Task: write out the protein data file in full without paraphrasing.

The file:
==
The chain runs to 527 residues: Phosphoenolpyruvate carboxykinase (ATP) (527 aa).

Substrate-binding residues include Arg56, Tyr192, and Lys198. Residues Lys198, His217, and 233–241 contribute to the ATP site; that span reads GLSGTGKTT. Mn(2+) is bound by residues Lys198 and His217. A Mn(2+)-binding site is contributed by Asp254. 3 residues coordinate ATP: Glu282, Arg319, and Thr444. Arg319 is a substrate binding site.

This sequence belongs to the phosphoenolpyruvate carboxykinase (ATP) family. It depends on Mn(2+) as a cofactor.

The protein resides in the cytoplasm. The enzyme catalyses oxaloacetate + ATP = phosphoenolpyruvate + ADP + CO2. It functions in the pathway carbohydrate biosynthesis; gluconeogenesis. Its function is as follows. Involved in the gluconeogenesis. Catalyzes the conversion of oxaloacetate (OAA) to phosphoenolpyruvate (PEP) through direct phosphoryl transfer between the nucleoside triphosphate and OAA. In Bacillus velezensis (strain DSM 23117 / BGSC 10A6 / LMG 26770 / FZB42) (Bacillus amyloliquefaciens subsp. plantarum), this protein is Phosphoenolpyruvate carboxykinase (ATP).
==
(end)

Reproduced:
The chain runs to 527 residues: Phosphoenolpyruvate carboxykinase (ATP) (527 aa).

Substrate-binding residues include Arg56, Tyr192, and Lys198. Residues Lys198, His217, and 233–241 contribute to the ATP site; that span reads GLSGTGKTT. Mn(2+) is bound by residues Lys198 and His217. A Mn(2+)-binding site is contributed by Asp254. 3 residues coordinate ATP: Glu282, Arg319, and Thr444. Arg319 is a substrate binding site.

This sequence belongs to the phosphoenolpyruvate carboxykinase (ATP) family. It depends on Mn(2+) as a cofactor.

The protein resides in the cytoplasm. The enzyme catalyses oxaloacetate + ATP = phosphoenolpyruvate + ADP + CO2. It functions in the pathway carbohydrate biosynthesis; gluconeogenesis. Its function is as follows. Involved in the gluconeogenesis. Catalyzes the conversion of oxaloacetate (OAA) to phosphoenolpyruvate (PEP) through direct phosphoryl transfer between the nucleoside triphosphate and OAA. In Bacillus velezensis (strain DSM 23117 / BGSC 10A6 / LMG 26770 / FZB42) (Bacillus amyloliquefaciens subsp. plantarum), this protein is Phosphoenolpyruvate carboxykinase (ATP).